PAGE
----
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Are either of these two variants of this sentence grammatically correct?

It offers evidence of the nonexistence of free will, which you didn't believe existed

vs

It offers evidence, of the nonexistence of free will, which you didn't believe existed

Meaning it was evidence of the nonexistence of free will that was not believed to exist, not free will.

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Both are correct, but the additional comma in the second sentence changes the meaning. It is a very subtle shift in context:

In the first sentence, "you" does not believe in the nonexistence of free will, regardless of the evidence.

In the second sentence, "you" did not believe there was evidence supporting the nonexistence of free will.

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  • I heartily agree that the change affected by the additional comma is subtle. So subtle that I think most readers would not understand the intended meaning. I think most people would read both sentences as inferring that "you" does not believe in the nonexistence of free will. And, would thus regard the addition of the comma as uncomfortable and ungrammatical. Which, technically, it is not. But if I were the author, I would try to reword the 2nd example to provide greater clarity. – Corvus B Dec 8 '15 at 5:52
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Both are OK, but have different meanings.

The comma introduces a pause intended to disconnect the following dependent clause from the noun phrase immediately preceding the dependent clause. According to that rule, in the sentence

It1 offers evidence2 of the nonexistence3 of free will4 , which you didn't believe existed.

the 'which' relative pronoun stands not for "free will", but for one of the other [pro]nouns in the main clause. Which one? 1, 2 or 3? Because no other intervening construct exists, it ought to be the next one to the left, "nonexistence". And that makes the sentence sound a bit awkward. Evidence of nonexistence which you didn't believe existed? Can nonexistence actually exist?

To combat that awkwardness the additional intervening construct, a comma whose role is to unify words into the phrase to be ignored, is added:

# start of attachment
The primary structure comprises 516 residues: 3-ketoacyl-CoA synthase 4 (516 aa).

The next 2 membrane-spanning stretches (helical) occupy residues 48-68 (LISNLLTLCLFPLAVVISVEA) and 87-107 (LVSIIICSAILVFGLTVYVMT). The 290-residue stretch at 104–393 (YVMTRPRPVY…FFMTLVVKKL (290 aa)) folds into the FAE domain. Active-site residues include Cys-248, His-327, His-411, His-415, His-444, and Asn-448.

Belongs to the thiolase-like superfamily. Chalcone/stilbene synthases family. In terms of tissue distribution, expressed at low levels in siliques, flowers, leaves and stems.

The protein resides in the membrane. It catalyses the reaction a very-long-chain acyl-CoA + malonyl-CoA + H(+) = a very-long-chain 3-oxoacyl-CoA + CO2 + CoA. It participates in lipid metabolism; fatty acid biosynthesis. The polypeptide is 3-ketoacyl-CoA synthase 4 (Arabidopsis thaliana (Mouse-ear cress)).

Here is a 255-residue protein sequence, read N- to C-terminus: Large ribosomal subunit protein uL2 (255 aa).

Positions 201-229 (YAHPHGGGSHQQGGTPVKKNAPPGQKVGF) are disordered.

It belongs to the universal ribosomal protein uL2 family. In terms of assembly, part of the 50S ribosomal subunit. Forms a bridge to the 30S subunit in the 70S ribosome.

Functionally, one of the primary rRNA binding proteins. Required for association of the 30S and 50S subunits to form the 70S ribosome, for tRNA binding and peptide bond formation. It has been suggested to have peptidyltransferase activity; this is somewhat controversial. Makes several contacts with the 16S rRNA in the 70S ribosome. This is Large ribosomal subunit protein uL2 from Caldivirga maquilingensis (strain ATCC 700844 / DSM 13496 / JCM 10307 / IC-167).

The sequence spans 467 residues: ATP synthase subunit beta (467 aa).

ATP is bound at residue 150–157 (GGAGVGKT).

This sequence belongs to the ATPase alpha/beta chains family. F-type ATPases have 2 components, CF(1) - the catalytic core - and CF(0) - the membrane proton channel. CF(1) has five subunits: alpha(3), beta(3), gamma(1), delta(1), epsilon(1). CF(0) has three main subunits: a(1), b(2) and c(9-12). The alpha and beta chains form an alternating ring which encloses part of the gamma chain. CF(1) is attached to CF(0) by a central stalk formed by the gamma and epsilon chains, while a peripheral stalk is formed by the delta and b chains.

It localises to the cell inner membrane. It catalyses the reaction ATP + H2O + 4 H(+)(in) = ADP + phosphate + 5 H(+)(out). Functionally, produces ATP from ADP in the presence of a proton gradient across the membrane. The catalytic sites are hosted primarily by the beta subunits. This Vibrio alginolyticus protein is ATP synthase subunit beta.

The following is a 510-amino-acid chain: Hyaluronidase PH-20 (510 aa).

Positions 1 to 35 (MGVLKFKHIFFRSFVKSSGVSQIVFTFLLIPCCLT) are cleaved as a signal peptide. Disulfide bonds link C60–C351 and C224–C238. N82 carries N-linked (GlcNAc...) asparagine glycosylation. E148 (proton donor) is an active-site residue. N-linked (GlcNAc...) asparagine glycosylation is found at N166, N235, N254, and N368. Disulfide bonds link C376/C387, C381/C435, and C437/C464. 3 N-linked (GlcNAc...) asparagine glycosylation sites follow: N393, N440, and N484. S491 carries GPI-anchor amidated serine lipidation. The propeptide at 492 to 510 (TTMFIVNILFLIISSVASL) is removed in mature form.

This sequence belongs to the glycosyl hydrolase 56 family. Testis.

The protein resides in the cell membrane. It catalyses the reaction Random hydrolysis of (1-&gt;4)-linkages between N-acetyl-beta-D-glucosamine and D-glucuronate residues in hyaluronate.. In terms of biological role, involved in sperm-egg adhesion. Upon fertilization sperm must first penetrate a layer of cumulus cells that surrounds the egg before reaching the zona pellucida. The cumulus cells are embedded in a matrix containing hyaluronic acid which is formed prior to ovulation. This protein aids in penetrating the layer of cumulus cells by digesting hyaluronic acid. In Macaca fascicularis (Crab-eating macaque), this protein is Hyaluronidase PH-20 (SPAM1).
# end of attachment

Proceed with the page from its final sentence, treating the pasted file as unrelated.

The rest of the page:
It1 offers evidence2 , {of the nonexistence of free will}3 , which you didn't believe existed.

Here, the 'which' pronoun now stands not for the entire explanatory phrase (the curly-brace enclosed construct), but for the next noun to the left of it, "evidence".

The explanatory phrase ("of the nonexistence of free will") can be easily removed from the sentence without changing the meaning.

It offers evidence which you didn't believe existed.

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  • The problem is that "evidence" by itself needs the restrictive clause "of the nonexistence of free will", and you can't split off restrictive clauses with commas. So this doesn't actually work properly. – Nathan Tuggy Nov 3 '15 at 0:59
  • OP here. Victor Bazarov, but the "of the nonexistence of free will" part is essential to the correct understanding of the sentence. It's not speaking of just any evidence but specifically evidence of the nonexistence of free will. @Nathan Tuggy, does that mean that neither variant works properly if the intended meaning is that "evidence of the nonexistence of free will" is what's not believed in? Can the "which you didn't believe existed" part refer to the whole "evidence of the nonexistence of free will" part? – Martin Nov 3 '15 at 7:17
  • @NathanTuggy, I don't see your answer that I could pick on... – Victor Bazarov Nov 4 '15 at 0:21
  • BTW, without the context there is no proof that the restrictive clause is not an explanatory phrase that can be omitted. Let's dance! – Victor Bazarov Nov 4 '15 at 0:25
  • I'm with Victor - the version with commas is making the topic of the evidence subsidiary and parenthetical. But it is not making the sentence ungrammatical. In fact, the questioner is specifically keen to point out it is the existence of evidence which is in doubt, making the version with commas the more appropriate of the two. – Euan M Nov 17 '15 at 10:20
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Both sentences are confusing. However, the second is also ungrammatical, since it detaches a restrictive clause from what it modifies by using a comma.

So instead of using either option, rephrase something like this:

It offers unexpected evidence of the nonexistence of free will.

Or, more explicitly:

It offers evidence you didn't expect of the nonexistence of free will.

In both cases, the clause that explains how this evidence would be surprising to the person being addressed is kept close to "evidence" itself. It's fine to push "Of the nonexistence …" further away instead, since it's very clear what that can and cannot modify, and "expect" doesn't qualify, either grammatically or in basic meaning.

You could even shuffle it around still more to get this version, which preserves the nearness of both clauses:

You didn't believe any existed, but this offers evidence of the nonexistence of free will.

Here, "any" refers to the "evidence" which will show up later in the sentence. This version has a bit of rhetorical flourish, but it sacrifices a small amount of clarity. For a fluent speaker, that's not a problem, but in other contexts that might not be a good idea.

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